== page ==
I hadn't thought of that specifically, thanks.

That "lack of identity" (arguably) shows up in the difference in replication rates between papers where the initial researcher group is represented in the reproduction team and where they are not.

That's interesting.
I would make the claim that the function of reproduction attempts/replication attempts in science isn't to check the reliability of any individual result; most results are false and over-simplifications and everyone knows this; the overall function is to make the process of scientific discovery in the aggregate not spend too long on "clear" falsehoods and inaccuracies, it's a quality control thing. What counts as a "clear falsehood" only makes sense in light of reproducibility.

Sure. I think by 'results' you mean conclusions/interpretations rather than data?

Another angle on repeatability is that if you're repeating the experiment, manage it exactly, and the effect doesn't show up the same as before, that doesn't necessarily mean the conclusions of the initial experiment were false - it might be that the response is contextually variable, it might be a contextual interaction - both experiments could be samples of a distribution associated with the "true effect" indexed by contexts and their variables. The latter approach, to my understanding, is the one favoured by Gelman and his group.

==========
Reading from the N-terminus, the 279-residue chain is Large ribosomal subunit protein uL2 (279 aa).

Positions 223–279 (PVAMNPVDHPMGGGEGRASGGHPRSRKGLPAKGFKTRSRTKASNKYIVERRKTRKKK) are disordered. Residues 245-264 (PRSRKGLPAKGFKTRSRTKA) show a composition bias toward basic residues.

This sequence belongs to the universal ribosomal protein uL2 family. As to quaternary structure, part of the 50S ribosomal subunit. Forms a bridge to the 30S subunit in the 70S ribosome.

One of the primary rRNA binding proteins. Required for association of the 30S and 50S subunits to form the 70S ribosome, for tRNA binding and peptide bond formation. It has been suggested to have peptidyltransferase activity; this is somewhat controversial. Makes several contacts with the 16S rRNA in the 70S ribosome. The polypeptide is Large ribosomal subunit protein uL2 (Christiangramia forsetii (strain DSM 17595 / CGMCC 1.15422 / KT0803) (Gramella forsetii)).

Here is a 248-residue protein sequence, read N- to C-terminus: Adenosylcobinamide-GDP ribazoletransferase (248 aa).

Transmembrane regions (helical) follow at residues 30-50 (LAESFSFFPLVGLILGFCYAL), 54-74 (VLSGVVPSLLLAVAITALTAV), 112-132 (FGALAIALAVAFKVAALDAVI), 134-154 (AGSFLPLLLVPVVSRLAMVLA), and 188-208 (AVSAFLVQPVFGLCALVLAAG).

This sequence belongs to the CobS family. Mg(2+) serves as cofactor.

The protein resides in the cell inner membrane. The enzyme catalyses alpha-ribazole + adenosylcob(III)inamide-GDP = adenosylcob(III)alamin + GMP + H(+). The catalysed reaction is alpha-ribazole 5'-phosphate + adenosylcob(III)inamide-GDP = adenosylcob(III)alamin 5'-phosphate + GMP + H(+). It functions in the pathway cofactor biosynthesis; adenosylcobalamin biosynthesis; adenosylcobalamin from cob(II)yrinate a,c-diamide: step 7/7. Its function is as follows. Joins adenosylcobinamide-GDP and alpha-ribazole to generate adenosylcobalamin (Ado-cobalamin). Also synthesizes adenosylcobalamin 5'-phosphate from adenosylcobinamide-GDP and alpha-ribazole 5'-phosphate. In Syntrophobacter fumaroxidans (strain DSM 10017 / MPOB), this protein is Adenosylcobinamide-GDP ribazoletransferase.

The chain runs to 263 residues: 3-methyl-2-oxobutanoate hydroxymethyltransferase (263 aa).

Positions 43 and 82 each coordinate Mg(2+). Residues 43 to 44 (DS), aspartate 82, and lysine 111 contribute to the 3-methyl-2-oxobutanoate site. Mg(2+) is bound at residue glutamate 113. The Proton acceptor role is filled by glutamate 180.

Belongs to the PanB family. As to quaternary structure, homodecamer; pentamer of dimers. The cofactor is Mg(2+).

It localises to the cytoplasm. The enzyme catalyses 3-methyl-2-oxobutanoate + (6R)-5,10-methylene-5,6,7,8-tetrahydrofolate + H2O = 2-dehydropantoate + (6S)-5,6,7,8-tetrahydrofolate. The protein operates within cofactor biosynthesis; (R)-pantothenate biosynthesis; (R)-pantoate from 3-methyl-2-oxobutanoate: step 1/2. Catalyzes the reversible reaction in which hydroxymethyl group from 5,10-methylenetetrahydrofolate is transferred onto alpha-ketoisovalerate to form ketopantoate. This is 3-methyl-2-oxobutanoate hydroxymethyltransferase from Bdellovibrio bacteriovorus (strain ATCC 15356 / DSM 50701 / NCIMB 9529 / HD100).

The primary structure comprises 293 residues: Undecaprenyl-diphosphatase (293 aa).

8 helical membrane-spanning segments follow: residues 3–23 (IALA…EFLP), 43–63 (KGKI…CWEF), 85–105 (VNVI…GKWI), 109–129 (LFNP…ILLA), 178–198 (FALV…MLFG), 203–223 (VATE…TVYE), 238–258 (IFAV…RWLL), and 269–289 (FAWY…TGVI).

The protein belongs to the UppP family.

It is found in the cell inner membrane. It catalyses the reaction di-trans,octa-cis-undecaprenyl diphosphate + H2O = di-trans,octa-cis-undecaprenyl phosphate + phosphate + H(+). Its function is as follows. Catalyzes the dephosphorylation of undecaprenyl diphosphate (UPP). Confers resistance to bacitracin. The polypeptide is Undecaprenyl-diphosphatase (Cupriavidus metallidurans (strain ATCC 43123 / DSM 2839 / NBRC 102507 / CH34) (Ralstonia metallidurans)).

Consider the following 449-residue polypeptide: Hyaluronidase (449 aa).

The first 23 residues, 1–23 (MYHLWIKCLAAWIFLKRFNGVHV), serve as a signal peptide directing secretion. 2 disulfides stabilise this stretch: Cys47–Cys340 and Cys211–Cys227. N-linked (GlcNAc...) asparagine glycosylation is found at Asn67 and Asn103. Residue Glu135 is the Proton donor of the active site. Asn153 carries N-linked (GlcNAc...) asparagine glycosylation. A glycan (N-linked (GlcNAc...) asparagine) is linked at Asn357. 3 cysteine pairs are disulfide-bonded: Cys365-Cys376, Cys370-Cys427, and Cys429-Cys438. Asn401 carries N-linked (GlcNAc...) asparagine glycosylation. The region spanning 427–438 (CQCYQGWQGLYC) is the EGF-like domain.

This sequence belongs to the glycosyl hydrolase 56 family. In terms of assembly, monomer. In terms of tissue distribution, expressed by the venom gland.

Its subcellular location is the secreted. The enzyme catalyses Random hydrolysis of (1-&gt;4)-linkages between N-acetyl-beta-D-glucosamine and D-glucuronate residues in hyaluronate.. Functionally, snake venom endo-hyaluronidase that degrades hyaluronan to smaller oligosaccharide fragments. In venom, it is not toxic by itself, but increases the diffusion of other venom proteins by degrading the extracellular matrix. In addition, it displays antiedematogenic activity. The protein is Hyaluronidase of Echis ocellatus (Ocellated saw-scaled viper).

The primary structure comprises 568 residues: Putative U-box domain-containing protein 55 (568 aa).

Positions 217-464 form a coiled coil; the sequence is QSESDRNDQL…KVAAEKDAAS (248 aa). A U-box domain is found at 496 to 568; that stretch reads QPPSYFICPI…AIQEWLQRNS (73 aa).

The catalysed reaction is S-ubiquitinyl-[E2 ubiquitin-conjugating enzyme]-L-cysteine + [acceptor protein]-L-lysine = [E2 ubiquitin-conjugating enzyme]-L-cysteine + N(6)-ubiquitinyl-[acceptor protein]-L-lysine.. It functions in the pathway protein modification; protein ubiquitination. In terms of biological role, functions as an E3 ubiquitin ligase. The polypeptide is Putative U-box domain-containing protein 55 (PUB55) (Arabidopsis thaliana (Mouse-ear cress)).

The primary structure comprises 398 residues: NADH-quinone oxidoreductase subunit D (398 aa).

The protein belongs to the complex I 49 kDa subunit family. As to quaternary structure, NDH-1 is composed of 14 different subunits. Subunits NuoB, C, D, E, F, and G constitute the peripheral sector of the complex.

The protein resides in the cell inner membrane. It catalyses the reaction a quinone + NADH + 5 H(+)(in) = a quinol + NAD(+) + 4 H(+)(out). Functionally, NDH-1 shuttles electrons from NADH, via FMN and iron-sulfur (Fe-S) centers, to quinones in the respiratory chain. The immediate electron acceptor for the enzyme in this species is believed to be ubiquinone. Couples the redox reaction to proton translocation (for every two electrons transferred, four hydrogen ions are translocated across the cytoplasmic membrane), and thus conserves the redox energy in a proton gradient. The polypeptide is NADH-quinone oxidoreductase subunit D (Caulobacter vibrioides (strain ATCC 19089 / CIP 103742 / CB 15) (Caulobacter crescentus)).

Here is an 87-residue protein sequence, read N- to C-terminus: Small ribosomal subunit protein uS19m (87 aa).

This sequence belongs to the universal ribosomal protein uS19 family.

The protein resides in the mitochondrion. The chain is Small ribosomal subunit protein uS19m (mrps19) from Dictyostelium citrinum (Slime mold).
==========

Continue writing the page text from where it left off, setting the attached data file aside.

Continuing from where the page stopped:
Another very good point I hadn't thought of.

I think that depends too, the role of a non-repeat, if you see it in the context of a contextually variable interaction, it's not a refutation but evidence that the effect is contextual if it exists (and that starts a process of compensation of making it smaller compared to context induced imprecision, "exaggeration factors" "the garden of forking paths", and analysing true power of the study/broader scientific endeavour), if you see it in the context of everything's really set up exactly the same, the effect's probably not there as it was theorised - but if the "exact replication" must reproduce the contextual ambiguities of the initial one? It still doesn't mean the effect's not there/is 0* if the second one comes out, it could be that the ambiguities realised differently in both experiments.

In that kind of case, if the ambiguities are enough to swamp the signal, it's reasonable to say the treatment as intended or the effect as theorised has little to no evidence that it exists... Probably.

Yes, I completely glossed over all that nuance. My initial post popped into my head by considering vague memories of my philosophy of science on falsificationism and confirmationism. I found all that really interesting at the time but forgot most of it.

Thank you, that was really interesting and helpful.